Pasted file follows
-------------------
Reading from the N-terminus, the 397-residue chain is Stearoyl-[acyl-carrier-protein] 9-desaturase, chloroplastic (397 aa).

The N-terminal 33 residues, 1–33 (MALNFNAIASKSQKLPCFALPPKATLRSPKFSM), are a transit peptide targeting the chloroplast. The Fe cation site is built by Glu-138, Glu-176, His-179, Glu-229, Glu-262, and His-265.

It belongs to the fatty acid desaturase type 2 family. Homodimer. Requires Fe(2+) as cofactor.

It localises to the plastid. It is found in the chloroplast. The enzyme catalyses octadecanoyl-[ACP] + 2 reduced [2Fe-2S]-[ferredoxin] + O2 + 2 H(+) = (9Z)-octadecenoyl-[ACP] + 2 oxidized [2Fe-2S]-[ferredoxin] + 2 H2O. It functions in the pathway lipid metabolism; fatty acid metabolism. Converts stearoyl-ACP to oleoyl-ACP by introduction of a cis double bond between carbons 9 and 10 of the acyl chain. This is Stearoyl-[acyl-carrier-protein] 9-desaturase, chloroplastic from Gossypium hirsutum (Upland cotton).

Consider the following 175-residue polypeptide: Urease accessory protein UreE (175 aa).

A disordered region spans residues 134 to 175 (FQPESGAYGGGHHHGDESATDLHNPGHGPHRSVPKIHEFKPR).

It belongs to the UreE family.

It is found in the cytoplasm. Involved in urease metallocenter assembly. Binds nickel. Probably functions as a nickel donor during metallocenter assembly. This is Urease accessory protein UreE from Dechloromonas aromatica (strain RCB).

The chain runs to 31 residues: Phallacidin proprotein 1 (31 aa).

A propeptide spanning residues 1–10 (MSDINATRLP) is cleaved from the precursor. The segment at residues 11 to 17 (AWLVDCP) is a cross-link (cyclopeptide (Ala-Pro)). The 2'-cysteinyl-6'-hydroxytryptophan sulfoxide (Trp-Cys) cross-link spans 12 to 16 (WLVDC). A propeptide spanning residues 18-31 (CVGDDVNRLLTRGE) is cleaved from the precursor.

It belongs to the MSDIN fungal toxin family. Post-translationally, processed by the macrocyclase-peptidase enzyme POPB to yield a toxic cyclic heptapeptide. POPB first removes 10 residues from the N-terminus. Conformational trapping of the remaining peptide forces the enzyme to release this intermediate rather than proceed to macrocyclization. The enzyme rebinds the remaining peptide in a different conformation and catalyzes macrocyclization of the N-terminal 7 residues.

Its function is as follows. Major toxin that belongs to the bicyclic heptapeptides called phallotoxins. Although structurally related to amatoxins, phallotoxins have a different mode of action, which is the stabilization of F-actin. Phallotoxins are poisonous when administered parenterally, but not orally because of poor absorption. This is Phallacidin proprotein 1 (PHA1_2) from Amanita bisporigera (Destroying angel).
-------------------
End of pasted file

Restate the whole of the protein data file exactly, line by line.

Reading from the N-terminus, the 397-residue chain is Stearoyl-[acyl-carrier-protein] 9-desaturase, chloroplastic (397 aa).

The N-terminal 33 residues, 1–33 (MALNFNAIASKSQKLPCFALPPKATLRSPKFSM), are a transit peptide targeting the chloroplast. The Fe cation site is built by Glu-138, Glu-176, His-179, Glu-229, Glu-262, and His-265.

It belongs to the fatty acid desaturase type 2 family. Homodimer. Requires Fe(2+) as cofactor.

It localises to the plastid. It is found in the chloroplast. The enzyme catalyses octadecanoyl-[ACP] + 2 reduced [2Fe-2S]-[ferredoxin] + O2 + 2 H(+) = (9Z)-octadecenoyl-[ACP] + 2 oxidized [2Fe-2S]-[ferredoxin] + 2 H2O. It functions in the pathway lipid metabolism; fatty acid metabolism. Converts stearoyl-ACP to oleoyl-ACP by introduction of a cis double bond between carbons 9 and 10 of the acyl chain. This is Stearoyl-[acyl-carrier-protein] 9-desaturase, chloroplastic from Gossypium hirsutum (Upland cotton).

Consider the following 175-residue polypeptide: Urease accessory protein UreE (175 aa).

A disordered region spans residues 134 to 175 (FQPESGAYGGGHHHGDESATDLHNPGHGPHRSVPKIHEFKPR).

It belongs to the UreE family.

It is found in the cytoplasm. Involved in urease metallocenter assembly. Binds nickel. Probably functions as a nickel donor during metallocenter assembly. This is Urease accessory protein UreE from Dechloromonas aromatica (strain RCB).

The chain runs to 31 residues: Phallacidin proprotein 1 (31 aa).

A propeptide spanning residues 1–10 (MSDINATRLP) is cleaved from the precursor. The segment at residues 11 to 17 (AWLVDCP) is a cross-link (cyclopeptide (Ala-Pro)). The 2'-cysteinyl-6'-hydroxytryptophan sulfoxide (Trp-Cys) cross-link spans 12 to 16 (WLVDC). A propeptide spanning residues 18-31 (CVGDDVNRLLTRGE) is cleaved from the precursor.

It belongs to the MSDIN fungal toxin family. Post-translationally, processed by the macrocyclase-peptidase enzyme POPB to yield a toxic cyclic heptapeptide. POPB first removes 10 residues from the N-terminus. Conformational trapping of the remaining peptide forces the enzyme to release this intermediate rather than proceed to macrocyclization. The enzyme rebinds the remaining peptide in a different conformation and catalyzes macrocyclization of the N-terminal 7 residues.

Its function is as follows. Major toxin that belongs to the bicyclic heptapeptides called phallotoxins. Although structurally related to amatoxins, phallotoxins have a different mode of action, which is the stabilization of F-actin. Phallotoxins are poisonous when administered parenterally, but not orally because of poor absorption. This is Phallacidin proprotein 1 (PHA1_2) from Amanita bisporigera (Destroying angel).